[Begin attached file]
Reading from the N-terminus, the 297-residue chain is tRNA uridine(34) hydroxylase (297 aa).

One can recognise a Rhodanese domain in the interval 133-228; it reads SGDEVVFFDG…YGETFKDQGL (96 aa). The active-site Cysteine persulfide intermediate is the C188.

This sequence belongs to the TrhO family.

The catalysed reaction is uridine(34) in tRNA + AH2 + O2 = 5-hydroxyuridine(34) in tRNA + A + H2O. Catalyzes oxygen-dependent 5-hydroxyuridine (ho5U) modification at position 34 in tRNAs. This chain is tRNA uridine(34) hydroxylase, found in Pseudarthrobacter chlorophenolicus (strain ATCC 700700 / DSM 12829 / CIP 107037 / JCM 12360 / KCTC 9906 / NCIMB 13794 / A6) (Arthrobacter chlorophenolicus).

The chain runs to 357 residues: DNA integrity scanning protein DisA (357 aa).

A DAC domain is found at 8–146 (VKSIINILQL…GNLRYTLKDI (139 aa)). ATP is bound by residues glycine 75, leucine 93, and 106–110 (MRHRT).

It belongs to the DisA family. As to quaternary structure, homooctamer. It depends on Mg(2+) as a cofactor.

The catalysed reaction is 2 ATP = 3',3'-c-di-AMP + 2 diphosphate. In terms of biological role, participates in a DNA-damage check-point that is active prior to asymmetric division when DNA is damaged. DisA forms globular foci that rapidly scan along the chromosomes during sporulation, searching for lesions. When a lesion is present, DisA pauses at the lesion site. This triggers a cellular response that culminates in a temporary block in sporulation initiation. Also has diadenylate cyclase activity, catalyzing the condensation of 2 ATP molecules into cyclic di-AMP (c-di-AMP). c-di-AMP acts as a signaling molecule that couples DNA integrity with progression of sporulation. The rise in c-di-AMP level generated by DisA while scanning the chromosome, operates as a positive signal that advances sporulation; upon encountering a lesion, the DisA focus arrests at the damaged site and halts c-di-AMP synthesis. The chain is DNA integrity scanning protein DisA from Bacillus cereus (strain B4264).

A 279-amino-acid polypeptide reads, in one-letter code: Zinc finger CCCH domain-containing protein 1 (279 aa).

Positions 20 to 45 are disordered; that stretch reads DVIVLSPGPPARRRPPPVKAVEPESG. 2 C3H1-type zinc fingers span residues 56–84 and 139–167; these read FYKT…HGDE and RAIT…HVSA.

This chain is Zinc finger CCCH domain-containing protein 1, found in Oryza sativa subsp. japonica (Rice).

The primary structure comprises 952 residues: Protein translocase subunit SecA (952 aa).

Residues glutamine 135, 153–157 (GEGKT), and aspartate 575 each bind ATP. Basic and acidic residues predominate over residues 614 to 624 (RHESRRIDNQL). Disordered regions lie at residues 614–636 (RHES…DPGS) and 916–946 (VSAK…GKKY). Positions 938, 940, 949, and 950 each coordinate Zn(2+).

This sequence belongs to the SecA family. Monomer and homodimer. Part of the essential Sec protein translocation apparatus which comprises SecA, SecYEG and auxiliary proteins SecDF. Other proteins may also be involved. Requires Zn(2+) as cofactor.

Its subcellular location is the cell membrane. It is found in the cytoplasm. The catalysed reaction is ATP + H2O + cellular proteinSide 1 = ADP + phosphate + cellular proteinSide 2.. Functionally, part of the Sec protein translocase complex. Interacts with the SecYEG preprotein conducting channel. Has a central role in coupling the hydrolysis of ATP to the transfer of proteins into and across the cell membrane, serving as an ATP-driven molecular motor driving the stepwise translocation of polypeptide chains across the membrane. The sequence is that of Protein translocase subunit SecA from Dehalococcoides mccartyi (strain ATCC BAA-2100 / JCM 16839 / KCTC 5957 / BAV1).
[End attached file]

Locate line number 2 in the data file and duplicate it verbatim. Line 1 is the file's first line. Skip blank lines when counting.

One can recognise a Rhodanese domain in the interval 133-228; it reads SGDEVVFFDG…YGETFKDQGL (96 aa). The active-site Cysteine persulfide intermediate is the C188.